In DBT we looked at states of mind and I found it quite an interesting and helpful concept. The states of mind are emotional mind, reasonable mind and wise mind (Linehan 1993).
Often we are in emotional mind when we are perhaps very excited or very angry. Maybe it’s a special event or celebration or you’ve had an argument with someone. When we are in emotional mind our thoughts and behaviour are controlled by our emotions, our thoughts can be unhelpful and often distressing. It can be quite difficult to think logically and rationally. Emotions drive opinions and strong emotions can drive strong behaviours such as drinking, self harming, binging or exercising which may help in the short term but in the long term these behaviours may actually become the problem. Sometimes the facts can become distorted in order to fit in with the current distress. Emotional mind often leads us to do what we want to do.
When we are in reasonable mind our thinking is often logical and rational. Reasonable mind is based on factual thinking with evidence. When in reasonable mind we are able to plan how to respond to a problem, however it is possible when in reasonable mind that we may come across ‘cool’ or ‘cold’ when approaching problems. We may be in reasonable mind when we are at work. Reasonable mind often leads us to do what we should do.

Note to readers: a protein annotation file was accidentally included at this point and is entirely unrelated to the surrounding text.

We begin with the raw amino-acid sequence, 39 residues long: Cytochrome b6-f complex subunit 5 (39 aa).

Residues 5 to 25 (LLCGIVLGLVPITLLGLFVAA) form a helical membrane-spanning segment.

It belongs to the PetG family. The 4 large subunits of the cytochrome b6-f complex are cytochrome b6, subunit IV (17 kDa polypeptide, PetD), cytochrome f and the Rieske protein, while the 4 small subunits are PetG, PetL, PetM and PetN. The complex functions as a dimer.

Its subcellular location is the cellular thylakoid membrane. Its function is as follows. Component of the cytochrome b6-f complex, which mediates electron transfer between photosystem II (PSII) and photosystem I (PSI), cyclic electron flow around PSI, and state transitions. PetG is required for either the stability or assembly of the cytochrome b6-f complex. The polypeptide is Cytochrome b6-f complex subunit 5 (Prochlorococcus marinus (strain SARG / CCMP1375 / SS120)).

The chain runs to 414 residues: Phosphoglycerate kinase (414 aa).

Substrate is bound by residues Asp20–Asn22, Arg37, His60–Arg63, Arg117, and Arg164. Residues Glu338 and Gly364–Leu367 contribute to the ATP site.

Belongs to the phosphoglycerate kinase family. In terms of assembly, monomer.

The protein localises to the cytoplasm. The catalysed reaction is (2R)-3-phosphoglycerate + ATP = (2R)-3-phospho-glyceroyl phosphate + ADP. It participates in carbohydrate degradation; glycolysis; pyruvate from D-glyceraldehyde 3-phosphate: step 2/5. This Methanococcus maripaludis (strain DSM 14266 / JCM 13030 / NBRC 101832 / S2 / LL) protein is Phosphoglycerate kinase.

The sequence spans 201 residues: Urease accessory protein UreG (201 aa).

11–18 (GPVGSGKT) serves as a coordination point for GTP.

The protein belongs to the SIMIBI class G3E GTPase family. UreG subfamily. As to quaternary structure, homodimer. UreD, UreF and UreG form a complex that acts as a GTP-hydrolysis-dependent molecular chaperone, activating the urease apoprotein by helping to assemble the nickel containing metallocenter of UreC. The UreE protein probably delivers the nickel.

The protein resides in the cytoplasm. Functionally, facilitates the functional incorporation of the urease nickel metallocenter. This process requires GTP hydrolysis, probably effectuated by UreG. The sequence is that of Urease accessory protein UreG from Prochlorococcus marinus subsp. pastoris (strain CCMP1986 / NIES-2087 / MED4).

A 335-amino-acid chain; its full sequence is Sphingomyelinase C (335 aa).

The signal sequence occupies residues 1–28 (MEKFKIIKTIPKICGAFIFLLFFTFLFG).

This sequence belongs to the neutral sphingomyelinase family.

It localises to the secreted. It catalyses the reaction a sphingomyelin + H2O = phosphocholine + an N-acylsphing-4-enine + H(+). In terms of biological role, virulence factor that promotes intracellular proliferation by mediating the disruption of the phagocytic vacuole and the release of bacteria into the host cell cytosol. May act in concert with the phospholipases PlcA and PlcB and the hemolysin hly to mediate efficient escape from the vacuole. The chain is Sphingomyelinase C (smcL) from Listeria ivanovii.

Wise mind integrates both emotional and reasonable mind and is often the best way to approach a problem because it both recognises the emotional distress but also knows the facts. It often means viewing the bigger picture rather than just seeing little parts. Wise mind ensures that both emotional and reasonable minds are met, reasonable mind is right but emotional mind needs to be soothed. An example of when a lot of people use wise mind is when they are helping a friend, or dealing with someone else’s problems but it is important we address our own problems with wise mind too. Wise mind looks at what is appropriate and effective for the situation.